The lawsuit goes on to say that: “A quantitative analysis of Exxon’s climate communications between 1989 and 2004 found that, while 83% of the company’s peer-reviewed papers and 80% of its internal documents acknowledged the reality and human origins of climate change, 81% of its advertorials communicated doubt about those conclusions.” At the same time the companies were denying the science, they were hardening their drilling platforms and pipeline infrastructure to account for more severe storms and sea level rise.

Fossil fuels are by far the largest contributor to anthropogenic emissions. Source: Global Carbon Project, as presented in the lawsuit.

In the late 1990’s and 2000’s, the communication strategy shifted again, away from outright denial and toward emphasizing doubt and uncertainties. Tactics included funding and promoting scientific outliers, hiring a tobacco lobbyist to magnify uncertainty, and generally discrediting the scientific consensus. “According to the Union of Concerned Scientists, from 1998 to 2017, Exxon spent over $36 million funding numerous organizations misrepresenting the scientific consensus that fossil fuel products were causing climate change, sea level rise, and injuries to California, among other communities.”

The campaign was effective. The lawsuit continues: “A 2007 Yale University-Gallup poll found that while 71% of Americans personally believed global warming was happening, only 48% believed that there was a consensus among the scientific community, and 40% believed, falsely, that there was substantial disagreement among scientists over whether global warming was occurring.”

The deception continues today in the form of greenwashing. “Defendants continue to deceive California consumers through misleading advertisements that portray defendants as climate-friendly energy companies and obscure their role in causing climate change.” This includes marketing fuels like Exxon Synergy and Chevron Techron as “better for the environment” and “lower carbon” when in fact they are extremely polluting.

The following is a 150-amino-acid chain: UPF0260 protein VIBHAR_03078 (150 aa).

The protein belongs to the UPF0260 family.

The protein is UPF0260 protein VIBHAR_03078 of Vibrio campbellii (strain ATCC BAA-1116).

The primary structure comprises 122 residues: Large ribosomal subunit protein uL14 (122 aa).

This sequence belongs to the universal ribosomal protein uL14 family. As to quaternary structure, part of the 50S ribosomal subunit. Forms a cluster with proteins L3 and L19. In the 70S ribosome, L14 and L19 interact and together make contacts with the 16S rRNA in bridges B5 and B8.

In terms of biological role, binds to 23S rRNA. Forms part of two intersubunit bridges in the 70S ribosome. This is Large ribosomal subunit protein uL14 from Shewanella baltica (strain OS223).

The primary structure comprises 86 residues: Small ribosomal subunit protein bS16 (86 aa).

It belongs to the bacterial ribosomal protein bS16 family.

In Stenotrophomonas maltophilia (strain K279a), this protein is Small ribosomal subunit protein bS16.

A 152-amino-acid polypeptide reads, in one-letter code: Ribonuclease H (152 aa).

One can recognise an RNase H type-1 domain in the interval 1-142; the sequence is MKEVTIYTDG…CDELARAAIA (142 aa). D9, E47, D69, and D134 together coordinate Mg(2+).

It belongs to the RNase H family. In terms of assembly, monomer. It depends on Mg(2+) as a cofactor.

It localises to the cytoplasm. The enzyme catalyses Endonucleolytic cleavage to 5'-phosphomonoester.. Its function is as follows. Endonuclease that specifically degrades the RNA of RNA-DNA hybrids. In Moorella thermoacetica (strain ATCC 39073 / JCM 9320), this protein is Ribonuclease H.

An ad from ConocoPhilipps claims that the company is on the side of the environment. Source: ConocoPhilipps, as presented in the lawsuit.

Moreover, these companies tout their “net zero” goals and sustainability initiatives when nearly all of their investment is in fossil fuels. The lawsuit cites data showing that Chevron spent about 0.2% of its capital budget on low-carbon energy sources from 2010-2018, and BP only 2.3%. None of the companies seems to be investing more than a small fraction even today in low-emission technology, despite reaping record profits.

In the meantime, California residents are saddled with the effects of the ongoing pollution, struggling in our efforts to transition away from oil and gas, and divided in the discourse and politics of climate change in part due to the companies’ disinformation campaigns. “In 2023, only 20% of Americans understand how strong the level of consensus is among scientists that human-caused global warming is happening, and 28% think climate change is caused mostly by natural changes in the environment.”

Average annual temperatures in California. Source: Lawsuit

I am encouraged that our Attorney General is going after the fossil fuel companies. Their selfish protection of their business interests has done so much damage. I hope that a win will not only help us to fund and accelerate our transition to a low-carbon future, but that it will also encourage the defendants to radically change their behavior and approach. What do you think?

Current Climate Data
Global impacts (August 2023), US impacts (August 2023), CO2 metric, Climate dashboard

“Earth had its warmest August and June–August period on record, and its fifth consecutive month of record-high global ocean surface temperature”